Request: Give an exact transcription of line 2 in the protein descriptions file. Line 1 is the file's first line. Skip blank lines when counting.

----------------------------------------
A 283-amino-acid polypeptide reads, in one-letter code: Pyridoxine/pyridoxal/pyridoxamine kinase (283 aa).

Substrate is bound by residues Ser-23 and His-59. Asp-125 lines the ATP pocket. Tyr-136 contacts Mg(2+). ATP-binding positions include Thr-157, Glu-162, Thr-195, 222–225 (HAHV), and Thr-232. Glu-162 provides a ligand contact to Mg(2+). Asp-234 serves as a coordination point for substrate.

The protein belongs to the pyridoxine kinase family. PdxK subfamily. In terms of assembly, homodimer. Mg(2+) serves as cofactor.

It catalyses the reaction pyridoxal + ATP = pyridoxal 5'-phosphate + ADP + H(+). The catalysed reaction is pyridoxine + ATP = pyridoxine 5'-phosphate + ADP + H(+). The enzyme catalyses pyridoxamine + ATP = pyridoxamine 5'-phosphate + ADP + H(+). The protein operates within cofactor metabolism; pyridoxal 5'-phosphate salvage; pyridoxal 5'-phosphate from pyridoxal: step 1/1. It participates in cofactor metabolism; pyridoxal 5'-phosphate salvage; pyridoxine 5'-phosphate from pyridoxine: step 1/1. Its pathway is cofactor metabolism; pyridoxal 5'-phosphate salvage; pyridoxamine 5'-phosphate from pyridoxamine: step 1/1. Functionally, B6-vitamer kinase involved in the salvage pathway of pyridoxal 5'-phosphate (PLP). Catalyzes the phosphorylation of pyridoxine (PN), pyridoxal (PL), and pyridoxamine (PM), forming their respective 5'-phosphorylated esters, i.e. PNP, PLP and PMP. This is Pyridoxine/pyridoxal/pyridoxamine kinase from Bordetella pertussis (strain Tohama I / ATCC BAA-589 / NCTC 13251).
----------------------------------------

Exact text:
Substrate is bound by residues Ser-23 and His-59. Asp-125 lines the ATP pocket. Tyr-136 contacts Mg(2+). ATP-binding positions include Thr-157, Glu-162, Thr-195, 222–225 (HAHV), and Thr-232. Glu-162 provides a ligand contact to Mg(2+). Asp-234 serves as a coordination point for substrate.